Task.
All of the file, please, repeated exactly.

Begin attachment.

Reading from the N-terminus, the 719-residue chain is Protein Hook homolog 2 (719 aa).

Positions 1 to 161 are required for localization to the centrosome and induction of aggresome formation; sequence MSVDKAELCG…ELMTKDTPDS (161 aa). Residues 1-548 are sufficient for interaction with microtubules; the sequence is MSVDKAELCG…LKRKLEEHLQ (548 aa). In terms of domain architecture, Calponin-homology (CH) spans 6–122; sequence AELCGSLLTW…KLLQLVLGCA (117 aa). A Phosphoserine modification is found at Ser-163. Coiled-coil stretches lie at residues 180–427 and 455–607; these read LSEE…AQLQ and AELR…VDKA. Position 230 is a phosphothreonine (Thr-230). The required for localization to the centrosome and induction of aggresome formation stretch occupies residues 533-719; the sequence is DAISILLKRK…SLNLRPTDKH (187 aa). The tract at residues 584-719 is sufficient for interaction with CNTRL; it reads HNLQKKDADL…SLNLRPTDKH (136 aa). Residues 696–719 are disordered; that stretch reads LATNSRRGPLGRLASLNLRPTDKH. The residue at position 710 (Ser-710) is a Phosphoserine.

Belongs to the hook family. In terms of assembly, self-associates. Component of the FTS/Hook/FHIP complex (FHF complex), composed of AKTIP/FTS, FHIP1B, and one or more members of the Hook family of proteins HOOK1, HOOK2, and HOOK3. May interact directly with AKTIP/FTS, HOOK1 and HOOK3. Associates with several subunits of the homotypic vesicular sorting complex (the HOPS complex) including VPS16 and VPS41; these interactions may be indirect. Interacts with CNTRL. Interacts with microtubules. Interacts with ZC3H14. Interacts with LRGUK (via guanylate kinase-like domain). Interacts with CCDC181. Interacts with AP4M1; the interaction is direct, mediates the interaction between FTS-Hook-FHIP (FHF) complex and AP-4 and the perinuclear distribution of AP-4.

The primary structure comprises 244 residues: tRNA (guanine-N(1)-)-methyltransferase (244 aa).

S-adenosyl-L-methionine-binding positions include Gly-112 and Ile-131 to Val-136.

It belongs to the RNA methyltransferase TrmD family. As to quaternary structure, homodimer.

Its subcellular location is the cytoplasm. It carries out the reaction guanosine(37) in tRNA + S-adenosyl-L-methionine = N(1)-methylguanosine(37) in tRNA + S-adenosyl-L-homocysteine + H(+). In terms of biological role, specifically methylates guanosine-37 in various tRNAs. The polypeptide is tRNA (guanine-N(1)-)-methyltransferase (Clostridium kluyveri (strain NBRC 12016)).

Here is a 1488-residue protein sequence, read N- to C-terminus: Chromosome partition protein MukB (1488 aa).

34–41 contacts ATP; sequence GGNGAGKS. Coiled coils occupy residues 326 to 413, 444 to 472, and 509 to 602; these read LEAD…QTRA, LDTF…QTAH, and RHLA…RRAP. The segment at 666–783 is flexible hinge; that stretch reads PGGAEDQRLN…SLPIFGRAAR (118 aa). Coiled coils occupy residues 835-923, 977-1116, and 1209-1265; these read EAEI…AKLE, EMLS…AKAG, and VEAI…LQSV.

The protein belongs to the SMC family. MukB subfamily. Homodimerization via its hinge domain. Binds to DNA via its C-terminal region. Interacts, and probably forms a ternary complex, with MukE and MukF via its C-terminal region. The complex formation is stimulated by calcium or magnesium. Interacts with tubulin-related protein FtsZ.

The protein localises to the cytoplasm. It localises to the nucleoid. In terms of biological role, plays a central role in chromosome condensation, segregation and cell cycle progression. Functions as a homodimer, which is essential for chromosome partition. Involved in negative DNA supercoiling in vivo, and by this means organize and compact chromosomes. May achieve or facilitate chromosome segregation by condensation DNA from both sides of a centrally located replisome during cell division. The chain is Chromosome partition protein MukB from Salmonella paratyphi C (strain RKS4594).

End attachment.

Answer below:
Reading from the N-terminus, the 719-residue chain is Protein Hook homolog 2 (719 aa).

Positions 1 to 161 are required for localization to the centrosome and induction of aggresome formation; sequence MSVDKAELCG…ELMTKDTPDS (161 aa). Residues 1-548 are sufficient for interaction with microtubules; the sequence is MSVDKAELCG…LKRKLEEHLQ (548 aa). In terms of domain architecture, Calponin-homology (CH) spans 6–122; sequence AELCGSLLTW…KLLQLVLGCA (117 aa). A Phosphoserine modification is found at Ser-163. Coiled-coil stretches lie at residues 180–427 and 455–607; these read LSEE…AQLQ and AELR…VDKA. Position 230 is a phosphothreonine (Thr-230). The required for localization to the centrosome and induction of aggresome formation stretch occupies residues 533-719; the sequence is DAISILLKRK…SLNLRPTDKH (187 aa). The tract at residues 584-719 is sufficient for interaction with CNTRL; it reads HNLQKKDADL…SLNLRPTDKH (136 aa). Residues 696–719 are disordered; that stretch reads LATNSRRGPLGRLASLNLRPTDKH. The residue at position 710 (Ser-710) is a Phosphoserine.

Belongs to the hook family. In terms of assembly, self-associates. Component of the FTS/Hook/FHIP complex (FHF complex), composed of AKTIP/FTS, FHIP1B, and one or more members of the Hook family of proteins HOOK1, HOOK2, and HOOK3. May interact directly with AKTIP/FTS, HOOK1 and HOOK3. Associates with several subunits of the homotypic vesicular sorting complex (the HOPS complex) including VPS16 and VPS41; these interactions may be indirect. Interacts with CNTRL. Interacts with microtubules. Interacts with ZC3H14. Interacts with LRGUK (via guanylate kinase-like domain). Interacts with CCDC181. Interacts with AP4M1; the interaction is direct, mediates the interaction between FTS-Hook-FHIP (FHF) complex and AP-4 and the perinuclear distribution of AP-4.

The primary structure comprises 244 residues: tRNA (guanine-N(1)-)-methyltransferase (244 aa).

S-adenosyl-L-methionine-binding positions include Gly-112 and Ile-131 to Val-136.

It belongs to the RNA methyltransferase TrmD family. As to quaternary structure, homodimer.

Its subcellular location is the cytoplasm. It carries out the reaction guanosine(37) in tRNA + S-adenosyl-L-methionine = N(1)-methylguanosine(37) in tRNA + S-adenosyl-L-homocysteine + H(+). In terms of biological role, specifically methylates guanosine-37 in various tRNAs. The polypeptide is tRNA (guanine-N(1)-)-methyltransferase (Clostridium kluyveri (strain NBRC 12016)).

Here is a 1488-residue protein sequence, read N- to C-terminus: Chromosome partition protein MukB (1488 aa).

34–41 contacts ATP; sequence GGNGAGKS. Coiled coils occupy residues 326 to 413, 444 to 472, and 509 to 602; these read LEAD…QTRA, LDTF…QTAH, and RHLA…RRAP. The segment at 666–783 is flexible hinge; that stretch reads PGGAEDQRLN…SLPIFGRAAR (118 aa). Coiled coils occupy residues 835-923, 977-1116, and 1209-1265; these read EAEI…AKLE, EMLS…AKAG, and VEAI…LQSV.

The protein belongs to the SMC family. MukB subfamily. Homodimerization via its hinge domain. Binds to DNA via its C-terminal region. Interacts, and probably forms a ternary complex, with MukE and MukF via its C-terminal region. The complex formation is stimulated by calcium or magnesium. Interacts with tubulin-related protein FtsZ.

The protein localises to the cytoplasm. It localises to the nucleoid. In terms of biological role, plays a central role in chromosome condensation, segregation and cell cycle progression. Functions as a homodimer, which is essential for chromosome partition. Involved in negative DNA supercoiling in vivo, and by this means organize and compact chromosomes. May achieve or facilitate chromosome segregation by condensation DNA from both sides of a centrally located replisome during cell division. The chain is Chromosome partition protein MukB from Salmonella paratyphi C (strain RKS4594).